There are numerous consequences if your employment status suddenly changes from self-employed to worker. The number one concern would be the scope of the financial impact.
There are of course also benefits to being classed as an employee, including statutory holiday/sick/maternity/paternity pay, guaranteed minimum wage and protection against unfair dismissal.
Implication for principals
A change in the employment status for dental associates will also have a significant impact on dental principals running a dental practice, both financially as well as administrative.
There are three main aspects to be aware of that can have the biggest and most immediate impact:
If dental associates become employees or workers, you will need to add them to your payroll and pay them through HMRC’s PAYE (Pay As You Earn) system.
Through the PAYE system, it’s the employer’s responsibility to deduct tax and NI contributions (Employee Class 1 NIC’s, mentioned above) from employee salaries, as well as pay Employer Class 1 NI contributions on all employee earnings (including Class 1A and 1B contributions on employee expenses and benefits). Contribution rates are contingent on very specific earning thresholds.
Other common payroll deductions include pension contributions and student loan repayments.
As an employer, you have to contribute a minimum of 2% of eligible earnings to your employees’ pension plan (this will increase to 3% in April 2019).
The qualifying workplace pension for NHS employees is the NHS Pension Scheme. All eligible employees should therefore auto-enrolled into it.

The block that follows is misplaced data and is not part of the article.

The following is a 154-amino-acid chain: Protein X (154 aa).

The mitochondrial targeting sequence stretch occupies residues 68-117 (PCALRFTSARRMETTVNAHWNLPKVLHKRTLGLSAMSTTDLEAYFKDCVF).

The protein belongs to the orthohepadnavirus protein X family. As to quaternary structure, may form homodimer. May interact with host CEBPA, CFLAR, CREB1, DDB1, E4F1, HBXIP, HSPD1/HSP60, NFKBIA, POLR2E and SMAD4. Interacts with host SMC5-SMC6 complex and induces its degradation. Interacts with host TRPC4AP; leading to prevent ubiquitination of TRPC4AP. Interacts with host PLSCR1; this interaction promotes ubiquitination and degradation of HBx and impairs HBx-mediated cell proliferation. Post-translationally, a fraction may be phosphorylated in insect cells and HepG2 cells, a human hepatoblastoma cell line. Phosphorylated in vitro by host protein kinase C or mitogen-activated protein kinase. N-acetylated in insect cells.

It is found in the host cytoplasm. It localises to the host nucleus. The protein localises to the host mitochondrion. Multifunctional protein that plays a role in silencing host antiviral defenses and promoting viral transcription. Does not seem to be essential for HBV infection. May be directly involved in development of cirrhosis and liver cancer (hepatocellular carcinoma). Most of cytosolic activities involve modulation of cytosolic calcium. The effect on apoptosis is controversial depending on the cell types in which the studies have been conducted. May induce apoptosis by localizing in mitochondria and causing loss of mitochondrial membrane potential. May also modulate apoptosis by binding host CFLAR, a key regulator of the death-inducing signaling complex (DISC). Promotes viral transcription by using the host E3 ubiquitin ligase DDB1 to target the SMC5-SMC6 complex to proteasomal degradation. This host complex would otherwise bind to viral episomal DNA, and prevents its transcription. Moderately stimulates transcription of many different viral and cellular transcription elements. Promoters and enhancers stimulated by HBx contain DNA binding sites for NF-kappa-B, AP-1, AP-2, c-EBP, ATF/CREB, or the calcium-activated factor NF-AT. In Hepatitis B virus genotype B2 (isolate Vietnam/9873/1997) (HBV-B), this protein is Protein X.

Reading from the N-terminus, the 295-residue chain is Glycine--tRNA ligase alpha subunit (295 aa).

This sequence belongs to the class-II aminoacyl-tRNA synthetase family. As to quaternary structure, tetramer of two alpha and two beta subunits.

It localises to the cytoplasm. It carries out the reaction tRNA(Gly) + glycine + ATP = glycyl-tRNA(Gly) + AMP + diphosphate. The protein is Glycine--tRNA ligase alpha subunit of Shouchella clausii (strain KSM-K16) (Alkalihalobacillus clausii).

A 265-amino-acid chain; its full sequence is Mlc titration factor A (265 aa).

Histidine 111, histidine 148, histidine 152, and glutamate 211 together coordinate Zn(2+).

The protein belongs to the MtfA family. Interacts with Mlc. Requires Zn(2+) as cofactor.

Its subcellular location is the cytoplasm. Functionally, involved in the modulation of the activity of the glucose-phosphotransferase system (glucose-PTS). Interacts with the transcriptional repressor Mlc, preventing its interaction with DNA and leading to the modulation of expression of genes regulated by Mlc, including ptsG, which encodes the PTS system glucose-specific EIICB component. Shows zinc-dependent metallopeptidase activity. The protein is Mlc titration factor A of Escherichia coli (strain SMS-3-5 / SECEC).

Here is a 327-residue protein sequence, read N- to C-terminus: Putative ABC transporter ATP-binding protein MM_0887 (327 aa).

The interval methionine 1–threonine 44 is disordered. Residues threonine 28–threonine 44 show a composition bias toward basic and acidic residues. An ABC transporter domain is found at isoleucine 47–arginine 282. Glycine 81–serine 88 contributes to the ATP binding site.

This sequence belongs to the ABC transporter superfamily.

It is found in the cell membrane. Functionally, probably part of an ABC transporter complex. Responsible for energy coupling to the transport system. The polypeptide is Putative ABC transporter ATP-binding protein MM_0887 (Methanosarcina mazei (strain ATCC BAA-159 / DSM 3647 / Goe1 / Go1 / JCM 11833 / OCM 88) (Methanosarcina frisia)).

This scheme requires employers to contribute 14.38% of employee’s pensionable pay, while employees will contribute according to a tiered table based on their earnings bracket (ranging between 5% and 14.5%).
Although employers are required by law to automatically enrol employees into a workplace pension, the employee has the right to opt out of the scheme at any time.
Under employment law workers and employees have certain rights and employers have certain responsibilities. Understandably, this is a vast area of legislation and there are a lot of legal and administrative requirements dental principals will have to comply with if the employment status of dental associates changes.
Some of the more common stipulations to keep in mind include the following:
- the National Minimum Wage
- statutory holiday entitlements
- statutory sick/maternity/paternity/adoption pay
- statutory redundancy pay
- protection against unlawful discrimination and unfair dismissal
- minimum notice periods if employment will be ending.
The list is not exhaustive and there are of course many other requirements that can, and will, apply to your specific situation. Employment law doesn’t cover self-employed people in most cases so many dental principals would not have had to deal with these requirements in the past.
The important thing here is to beware of the possible effects on your practice and plan in advance to make provisions for these additional financial and administrative obligations.
In short, there’s a lot to consider. If you are unsure as to the full impact this will have on your employment income or on the bottom line of your dental practice, please get in touch with us, we will be happy to discuss the possible impact scenarios with you in more detail.